This marks the beginning of Stephen Dobyns’ newest novel, The Burn Palace, as well as the beginning of bizarre events that start happening all over town. Coyotes are out roaming the streets. Strange deaths seem to be linked with local witches and Satanists. And in the midst of this murder and seemingly-paranormal mayhem is a police force who is desperately trying to make sense of the seemingly-disjointed occurrences. In other words, it’s a strong mix of small-town horror and police procedural, with a little bit of experimental writing thrown in.

The small New England town setting, the gradual increase in horror and suspense, and the colorful characters all reminded me very strongly of the Horrormeister himself, Stephen King. And apparently he thought very highly of The Burn Palace as well, because he offered up this little gem: “It is, simply put, the embodiment of why we read stories, and why the novel will always be a better bang for the entertainment buck than movies or TV. Great story, great prose. You can’t ask for more than this book gives.” Well said. And I can’t wait to start suggesting this novel to the Stephen King fans who frequent the library!


Reviewed by Katie (staff)

Post date: Wednesday, December 3, 2014 - 2:19am

Have You Heard About... This is a Moose

… the majestic moose, drinking from lakes, eating leaves, and dreaming of being an astronaut? In This is a Moose, a crew is filming a documentary on moose in the wild. Unfortunately, the director has a very specific idea of what moose do in the wild, and it does not include flying to the moon! The director gets more and more frustrated when the moose (and everyone around him) refuse to do what the director wants, until he forced to realize how unreasonable his expectations really are.

Author Richard T. Morris and illustrator Tom Lichtenheld teamed up to bring us a great children’s book about stereotypes and prejudice. The story gets very silly as more and more animals are shown outside their “natural” roles. The illustrations include wonderful background details and several hints to the eventual outcome. Check out this funny picture book with a gentle message!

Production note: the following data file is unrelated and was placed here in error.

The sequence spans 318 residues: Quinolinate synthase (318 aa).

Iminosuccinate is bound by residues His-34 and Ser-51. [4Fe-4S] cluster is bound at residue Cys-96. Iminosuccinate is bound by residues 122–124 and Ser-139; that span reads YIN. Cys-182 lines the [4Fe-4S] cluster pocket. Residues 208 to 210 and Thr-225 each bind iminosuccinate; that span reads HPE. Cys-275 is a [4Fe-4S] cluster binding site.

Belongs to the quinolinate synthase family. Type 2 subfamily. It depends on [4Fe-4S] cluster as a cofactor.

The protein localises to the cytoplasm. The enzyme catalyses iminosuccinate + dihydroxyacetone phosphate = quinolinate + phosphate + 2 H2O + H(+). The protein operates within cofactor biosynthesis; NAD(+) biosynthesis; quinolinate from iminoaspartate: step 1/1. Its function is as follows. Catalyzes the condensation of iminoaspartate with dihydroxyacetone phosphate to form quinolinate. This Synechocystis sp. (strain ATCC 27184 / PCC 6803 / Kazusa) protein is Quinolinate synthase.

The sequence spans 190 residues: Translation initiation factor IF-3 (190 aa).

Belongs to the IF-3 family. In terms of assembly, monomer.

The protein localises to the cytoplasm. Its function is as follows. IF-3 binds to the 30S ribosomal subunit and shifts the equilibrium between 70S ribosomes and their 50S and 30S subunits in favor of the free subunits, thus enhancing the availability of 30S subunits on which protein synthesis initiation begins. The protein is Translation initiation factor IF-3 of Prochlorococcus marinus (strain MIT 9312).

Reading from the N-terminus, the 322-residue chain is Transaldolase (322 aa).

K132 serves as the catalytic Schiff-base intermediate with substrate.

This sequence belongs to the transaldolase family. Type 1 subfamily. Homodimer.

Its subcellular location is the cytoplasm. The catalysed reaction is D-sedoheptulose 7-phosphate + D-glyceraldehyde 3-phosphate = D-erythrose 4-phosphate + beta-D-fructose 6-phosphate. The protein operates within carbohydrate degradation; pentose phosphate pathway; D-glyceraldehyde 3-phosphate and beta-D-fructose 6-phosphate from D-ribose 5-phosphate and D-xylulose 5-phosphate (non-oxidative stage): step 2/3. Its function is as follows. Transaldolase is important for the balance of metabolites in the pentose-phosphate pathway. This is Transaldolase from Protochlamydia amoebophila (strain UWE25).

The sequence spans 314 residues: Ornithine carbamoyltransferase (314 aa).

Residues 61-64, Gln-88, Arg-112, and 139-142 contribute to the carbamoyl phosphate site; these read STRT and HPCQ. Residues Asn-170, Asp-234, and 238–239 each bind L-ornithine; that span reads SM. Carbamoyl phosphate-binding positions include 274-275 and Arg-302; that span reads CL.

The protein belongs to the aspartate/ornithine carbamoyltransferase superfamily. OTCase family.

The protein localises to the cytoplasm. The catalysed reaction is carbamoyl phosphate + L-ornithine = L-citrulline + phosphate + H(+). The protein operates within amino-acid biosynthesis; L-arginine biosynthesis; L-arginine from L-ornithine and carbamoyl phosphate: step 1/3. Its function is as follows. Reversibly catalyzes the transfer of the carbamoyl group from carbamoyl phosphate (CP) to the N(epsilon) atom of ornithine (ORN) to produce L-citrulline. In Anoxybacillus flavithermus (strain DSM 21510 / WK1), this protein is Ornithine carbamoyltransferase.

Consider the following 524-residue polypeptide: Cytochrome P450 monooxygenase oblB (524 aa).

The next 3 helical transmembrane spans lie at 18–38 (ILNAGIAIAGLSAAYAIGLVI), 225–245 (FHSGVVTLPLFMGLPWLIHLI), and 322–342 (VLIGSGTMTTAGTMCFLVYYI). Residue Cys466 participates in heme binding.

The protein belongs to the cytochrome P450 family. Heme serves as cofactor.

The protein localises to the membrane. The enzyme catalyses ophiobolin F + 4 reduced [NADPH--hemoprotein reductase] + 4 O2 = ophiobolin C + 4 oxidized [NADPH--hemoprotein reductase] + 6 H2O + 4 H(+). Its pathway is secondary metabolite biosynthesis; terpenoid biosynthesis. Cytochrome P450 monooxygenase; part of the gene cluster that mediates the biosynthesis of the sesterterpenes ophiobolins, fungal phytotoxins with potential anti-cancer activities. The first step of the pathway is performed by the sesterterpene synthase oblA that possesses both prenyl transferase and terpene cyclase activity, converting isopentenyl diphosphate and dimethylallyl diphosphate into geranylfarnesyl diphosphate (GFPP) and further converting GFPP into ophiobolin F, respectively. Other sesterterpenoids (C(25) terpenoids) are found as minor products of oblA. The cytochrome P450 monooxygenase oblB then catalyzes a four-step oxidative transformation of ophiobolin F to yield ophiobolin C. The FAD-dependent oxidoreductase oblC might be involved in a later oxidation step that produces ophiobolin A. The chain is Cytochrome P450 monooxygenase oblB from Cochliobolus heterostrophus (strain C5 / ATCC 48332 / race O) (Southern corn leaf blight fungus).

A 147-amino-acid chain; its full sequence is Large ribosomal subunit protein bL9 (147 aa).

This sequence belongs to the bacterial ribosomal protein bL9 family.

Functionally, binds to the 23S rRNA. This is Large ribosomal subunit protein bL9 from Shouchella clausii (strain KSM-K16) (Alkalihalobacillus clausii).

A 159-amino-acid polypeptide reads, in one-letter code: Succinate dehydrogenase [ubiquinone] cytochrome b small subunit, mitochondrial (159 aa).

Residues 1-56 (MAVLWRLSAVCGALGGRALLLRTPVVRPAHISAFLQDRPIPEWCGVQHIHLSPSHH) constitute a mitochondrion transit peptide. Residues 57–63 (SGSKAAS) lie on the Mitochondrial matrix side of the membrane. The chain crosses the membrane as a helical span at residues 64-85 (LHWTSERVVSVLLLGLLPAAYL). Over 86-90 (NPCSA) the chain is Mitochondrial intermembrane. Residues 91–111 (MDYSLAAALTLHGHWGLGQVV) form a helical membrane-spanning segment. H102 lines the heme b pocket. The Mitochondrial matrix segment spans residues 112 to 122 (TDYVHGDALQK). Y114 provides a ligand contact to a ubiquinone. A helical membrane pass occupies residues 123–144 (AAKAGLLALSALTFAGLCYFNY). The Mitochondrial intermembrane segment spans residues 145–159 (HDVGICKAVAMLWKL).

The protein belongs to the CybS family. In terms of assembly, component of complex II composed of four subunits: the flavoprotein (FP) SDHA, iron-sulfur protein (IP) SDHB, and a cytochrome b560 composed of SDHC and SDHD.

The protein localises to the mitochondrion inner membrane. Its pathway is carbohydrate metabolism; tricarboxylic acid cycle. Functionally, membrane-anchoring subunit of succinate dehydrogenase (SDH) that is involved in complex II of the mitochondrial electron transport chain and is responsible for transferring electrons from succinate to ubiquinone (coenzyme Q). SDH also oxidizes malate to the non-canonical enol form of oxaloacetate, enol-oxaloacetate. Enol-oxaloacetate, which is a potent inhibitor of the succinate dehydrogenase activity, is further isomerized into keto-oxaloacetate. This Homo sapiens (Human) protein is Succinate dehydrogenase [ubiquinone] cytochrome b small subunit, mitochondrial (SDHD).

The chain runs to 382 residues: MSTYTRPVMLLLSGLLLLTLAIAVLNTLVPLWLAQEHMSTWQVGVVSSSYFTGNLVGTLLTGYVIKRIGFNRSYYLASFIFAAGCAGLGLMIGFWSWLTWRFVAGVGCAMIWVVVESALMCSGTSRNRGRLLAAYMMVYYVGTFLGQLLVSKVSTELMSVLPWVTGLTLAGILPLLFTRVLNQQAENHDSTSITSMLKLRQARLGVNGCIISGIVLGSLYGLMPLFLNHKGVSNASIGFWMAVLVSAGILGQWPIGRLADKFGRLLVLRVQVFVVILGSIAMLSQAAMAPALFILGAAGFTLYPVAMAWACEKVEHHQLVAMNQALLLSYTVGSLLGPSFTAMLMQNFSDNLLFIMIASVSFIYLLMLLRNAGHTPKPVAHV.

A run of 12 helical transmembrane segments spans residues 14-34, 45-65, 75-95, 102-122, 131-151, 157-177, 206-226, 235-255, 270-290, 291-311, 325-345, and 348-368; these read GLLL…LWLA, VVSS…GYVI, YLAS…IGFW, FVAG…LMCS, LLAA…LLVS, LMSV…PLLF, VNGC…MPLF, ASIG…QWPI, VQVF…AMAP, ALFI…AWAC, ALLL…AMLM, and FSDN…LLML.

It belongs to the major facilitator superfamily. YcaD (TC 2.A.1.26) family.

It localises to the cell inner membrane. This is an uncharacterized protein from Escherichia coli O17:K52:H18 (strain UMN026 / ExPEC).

Reviewed by Fran (staff)

Post date: Wednesday, November 26, 2014 - 2:21am

Have You Heard About... The Sweetness at the Bottom of the Pie

… the ten year old girl who solves a murder before the police do? C. Alan Bradley’s cozy mystery novel, The Sweetness at the Bottom of the Pie, introduces us to Flavia de Luce, one of the most precocious and inventive heroines in recent literary memory.

This was my first foray into the world of cozy mysteries, and Flavia, the book’s ten-year-old narrator and amateur sleuth, won me over from the first page. She has more spunk and personality than all of the other characters combined, and with her keen mind and penchant for chemistry and poisons, she is the perfect person to investigate the murder of a mysterious man in her family’s cucumber patch.

Since the story takes place in a sheltered, rural English town, Flavia has the freedom to travel all over the county with her trusted bike, Gladys, in order to solve the mystery. Her travels take her to the town library, an all-boys academy where her father and the murdered man were classmates, and to the jailhouse, where she visits her father who is being held under suspicion of murder.

Flavia’s voice really makes this story what it is, with her vivid imagination and her dry and surprising humor. The mystery itself was interesting enough (well plotted, but no big twists or surprises), but Flavia made me keep coming back for more. If the world had more ten-year-old girls like her, it would be a much more interesting place.


Reviewed by Katie (staff)

Post date: Wednesday, November 19, 2014 - 1:48am

Have You Heard About... Otherbound

… the Dunelands and Alinean Islands in the Gray Sea? Neither has anyone else in Nolan’s world, but he can’t get away from them. Every time he closes his eyes — to sleep, to rest, even just to blink — he is transported from his own life in Arizona to that of Amara, a slave on another world. Nolan has no control over what Amara does or sees or thinks, but he shares her thoughts, sees through her eyes, and feels all of her pain and pleasure. He would do anything to be free of her, and she doesn’t even know that he exists.

This is the story of Corinne Duyvis’ Otherbound — two teenagers trapped together, neither with full control of their lives. Seeing two worlds is constantly distracting for Nolan, and when Amara is scared or hurt, it can be impossible for him not to be distracted by her world. Nolan’s family thinks he has a rare form of epilepsy, and his parents are doing everything they can to find the treatments that will help control his “seizures.”